Experienced teachers of English as a Second Language know very well how important vocabulary is. They know students must learn thousands of words that speakers and writers of English use. Fortunately, the need for vocabulary is one point on which teachers and students agree!
For many years, however, programs that prepared language teachers gave little attention to techniques for helping students learn vocabulary. Some books appeared to be telling teachers that students could learn all the words they needed without help. In fact, teachers were sometimes told that they ought not to teach many words before their students had mastered the grammar and the sound system of the language. In journal articles for teachers, vocabulary was seldom mentioned. Pronunciation and grammar were emphasized, but there was little or no emphasis on vocabulary. In short vocabulary has been neglected in programs for teachers during much of the twentieth century. Perhaps we should try to understand why this is so.
REASONS FOR NEGLECTING
VOCABULARY IN THE PAST
One reason why vocabulary was neglected in teacher-preparation programs during the period 1940-1970 was that it had been emphasized too much in language classrooms during the years before that time. Indeed, some people had believed it was the only key to language learning. Learners often believed that all they needed was a large number of words. They thought they could master the language by learning a certain number of English words, along with the meanings of those words in their own language. Of course this belief was wrong. In addition to knowing English words and their meanings, one must know also how the words work together in English sentences. That is one reason for the emphasis upon grammar in teaching-preparation programs during the past few decades. During those years, teachers were told a great deal about new discoveries in English grammar. They heard much less about ways to help students learn words.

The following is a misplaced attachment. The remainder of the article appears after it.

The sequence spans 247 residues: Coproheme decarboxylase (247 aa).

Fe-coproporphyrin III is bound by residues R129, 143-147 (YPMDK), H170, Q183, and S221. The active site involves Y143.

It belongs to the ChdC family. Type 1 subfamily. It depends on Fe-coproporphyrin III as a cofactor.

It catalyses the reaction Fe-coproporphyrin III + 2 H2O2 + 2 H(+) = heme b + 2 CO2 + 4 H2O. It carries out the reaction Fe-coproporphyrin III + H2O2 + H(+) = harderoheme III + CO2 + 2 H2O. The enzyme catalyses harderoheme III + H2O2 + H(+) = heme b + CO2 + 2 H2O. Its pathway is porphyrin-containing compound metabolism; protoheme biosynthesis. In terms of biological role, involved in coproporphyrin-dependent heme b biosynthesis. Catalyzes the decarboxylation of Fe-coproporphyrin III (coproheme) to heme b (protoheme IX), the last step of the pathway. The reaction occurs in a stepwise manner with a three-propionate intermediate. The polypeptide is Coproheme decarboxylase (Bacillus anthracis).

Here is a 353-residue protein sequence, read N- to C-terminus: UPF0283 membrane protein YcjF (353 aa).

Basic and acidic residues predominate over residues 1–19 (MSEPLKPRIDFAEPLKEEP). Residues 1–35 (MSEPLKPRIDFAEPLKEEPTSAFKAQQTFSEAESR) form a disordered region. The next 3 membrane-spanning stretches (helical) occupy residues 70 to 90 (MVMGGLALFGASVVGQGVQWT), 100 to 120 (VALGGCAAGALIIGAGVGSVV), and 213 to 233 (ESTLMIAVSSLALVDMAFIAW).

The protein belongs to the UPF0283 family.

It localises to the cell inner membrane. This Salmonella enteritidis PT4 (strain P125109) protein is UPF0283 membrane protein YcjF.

There is a second reason why so little was said in methodology courses about teaching words and their meanings. Some specialists in methodology seemed to believe that the meanings of words could not be adequately taught, so it was better not to try to teach them. In the 1950s, many people began to notice that vocabulary learning is not a simple matter. It is not simply a matter of learning that a certain word in one language means the same as a word in another language. Much more needs to be learned; and there were those who felt the complexities were too great to be dealt with in class.
According to an English/Spanish dictionary, for example, the words garden and јardίn seem to have the same meaning. Each means a place where flowers are grown. But there are meanings of garden that do not correspond to the meanings of jardίn. A garden is a place that may grow vegetables as well as flowers; whereas vegetables are grown in a huerta in Spanish, not in a jardίn. This is just one of countless possible examples to show that vocabulary learning is not simply a matter of matching up words in the native language and the target language. Often those who prepared teachers gave the impression that vocabulary learning was so complex that one might better devote most of the class time to teaching the grammatical structures, with just a few vocabulary words, since students could not be given full and accurate understanding of word meanings in class. Indeed, in some books and articles about language teaching, writers gave the impression that it was better not to teach vocabulary at all.
These, then, were some of the reasons for the general neglect of vocabulary in programs that prepared teachers during a time when teachers were getting a good deal of help with other aspects of language instruction. We will summarize the reasons here:
Each of those beliefs about vocabulary is true to a certain extent. It is true that too much time has been devoted to vocabulary in many classrooms. Often so much time goes into explaining the new words that there seems to be no time for anything else. That, of course, is unfortunate. Students who do not learn grammar along with vocabulary will not be able to use the language for communication. Even material in which all the words look familiar may be impossible to understand if the grammatical constructions have not been learned. The following paragraphs, for instance, contain very easy vocabulary; yet the meanings of the sentences cannot be grasped without a substantial knowledge of grammar:
Things always know when a person isn’t well. They know, but they just don’t care. Many times, in little ways, things make life hard for people. They have special ways of doing this.
When I’m not well, I can never find the things I need. The things I need have gone away from all the places where I look. That is one of the facts I have learned about people and things.